In The Know: State Supreme Court hears arguments on 1-cent tax increase

In The KnowIn The Know is your daily briefing on Oklahoma policy-related news. Inclusion of a story does not necessarily mean endorsement by the Oklahoma Policy Institute. Click here to subscribe to In The Know and see past editions.

Today In The News

Oklahoma Supreme Court hears arguments on 1-cent tax increase: The Oklahoma Supreme Court is deciding the constitutionality of a proposed initiative for a penny sales tax election to boost teacher salaries. Opponents say the proposal violates a part of the state constitution requiring that such measures embrace only one general subject. Backers say the subject is improving education in Oklahoma, even though the plan has several facets, including raising public school teacher salaries by $5,000, providing more money for higher education and vocational education and funding these changes through a penny increase in the sales tax [NewsOK].

Oklahoma’s budget woes could hamper services, groups say: Groups expressed concern Wednesday that a revenue failure for the current fiscal year and large budget hole for the next fiscal year will seriously hamper the state’s ability to provide core services. Officials said the poor revenue outlook is a result of depressed oil prices. Others blamed revenue lost due to the Legislature’s unwillingness to reduce economic incentives that benefit certain groups and industries. Some pointed toward a series of cuts to the income tax [Tulsa World].

Study shows higher teacher pay would ease teacher shortage, boost student outcomes: Evidence of the teacher shortage crisis facing Oklahoma has become overwhelming and undeniable. Since 2008, Oklahoma has cut per pupil state aid funding for public schools by almost one-quarter after inflation, the most of any state in the nation. The average pay for Oklahoma teachers is now third lowest in the nation and well below that of neighboring states [OK Policy]. This post is the second in a three-part series examining the reasons behind Oklahoma’s teacher shortage and what we can do to fix it; you can read the first post here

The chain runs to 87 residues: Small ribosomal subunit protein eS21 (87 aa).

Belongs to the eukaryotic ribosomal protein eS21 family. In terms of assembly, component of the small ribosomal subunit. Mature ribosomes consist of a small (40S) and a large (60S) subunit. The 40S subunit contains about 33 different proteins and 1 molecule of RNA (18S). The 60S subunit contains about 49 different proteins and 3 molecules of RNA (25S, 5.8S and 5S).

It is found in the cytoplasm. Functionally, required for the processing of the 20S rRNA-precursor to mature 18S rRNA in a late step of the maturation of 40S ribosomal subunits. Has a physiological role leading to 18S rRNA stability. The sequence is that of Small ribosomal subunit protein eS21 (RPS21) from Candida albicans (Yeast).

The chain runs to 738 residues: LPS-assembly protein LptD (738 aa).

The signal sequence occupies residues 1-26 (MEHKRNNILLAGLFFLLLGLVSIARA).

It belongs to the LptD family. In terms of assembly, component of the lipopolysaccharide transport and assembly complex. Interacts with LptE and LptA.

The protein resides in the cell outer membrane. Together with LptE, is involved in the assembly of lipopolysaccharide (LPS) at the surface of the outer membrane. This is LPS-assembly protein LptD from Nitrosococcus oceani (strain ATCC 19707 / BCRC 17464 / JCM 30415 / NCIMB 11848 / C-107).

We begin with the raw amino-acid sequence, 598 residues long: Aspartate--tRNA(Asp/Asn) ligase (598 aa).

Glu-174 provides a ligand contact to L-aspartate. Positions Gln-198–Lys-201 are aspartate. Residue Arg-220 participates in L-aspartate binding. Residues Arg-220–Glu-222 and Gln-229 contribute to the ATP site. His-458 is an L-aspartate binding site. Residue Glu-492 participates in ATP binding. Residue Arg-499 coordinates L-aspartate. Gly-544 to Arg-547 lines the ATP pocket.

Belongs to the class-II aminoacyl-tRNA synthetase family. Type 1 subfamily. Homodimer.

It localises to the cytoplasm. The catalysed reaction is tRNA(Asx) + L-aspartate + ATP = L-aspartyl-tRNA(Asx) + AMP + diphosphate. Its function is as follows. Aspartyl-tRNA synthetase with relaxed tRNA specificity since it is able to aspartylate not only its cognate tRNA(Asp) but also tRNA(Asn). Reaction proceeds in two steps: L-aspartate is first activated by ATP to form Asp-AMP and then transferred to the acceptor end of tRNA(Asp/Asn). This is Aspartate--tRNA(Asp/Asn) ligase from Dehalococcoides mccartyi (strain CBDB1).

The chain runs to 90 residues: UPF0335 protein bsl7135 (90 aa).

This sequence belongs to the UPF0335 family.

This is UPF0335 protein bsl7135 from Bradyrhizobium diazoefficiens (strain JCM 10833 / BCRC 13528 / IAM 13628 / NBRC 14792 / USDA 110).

Same foundation that helped OK implement A-F school report cards now involved in system’s revision: Recommendations for revising Oklahoma’s controversial A-F school report card system are set for public release Thursday, but state officials say real change to the system is unlikely in 2016. In a surprise twist, officials at the Oklahoma State Department of Education say Superintendent Hofmeister sought out and is considering the input of the Jeb Bush-founded Foundation for Excellence in Education, which was heavily involved with Oklahoma’s initial implementation of the controversial A-F system, as well as new Tulsa Superintendent Deborah Gist [Tulsa World].

Gratias Deus pro Mississippi: While Oklahoma’s official motto is “Labor omnia vincit,” or “Labor conquers all things,” last week brought another sad reminder of why our unofficial motto seems to be “Gratias Deus pro Mississippi,” or “Thank God for Mississippi.” In a national score card of state health system performance released by the Commonwealth Fund, Oklahoma dropped to 50th place among all the states and the District of Columbia, surpassing only Mississippi [David Blatt / Journal Record].

Oklahoma Policy Priorities 2016: OK Policy is deciding our policy priorities for the coming year, and we want your input! Our staff has identified 25 issues in the six policy areas we focus on – budget and taxes, education, health care, criminal justice, economic opportunity, and voting and elections. We’ve provided a brief explanation for each issue. Please rate how high of a priority you think each of these issues should be for us in the coming months. We will use the results to guide our research and advocacy efforts in 2016 [Survey].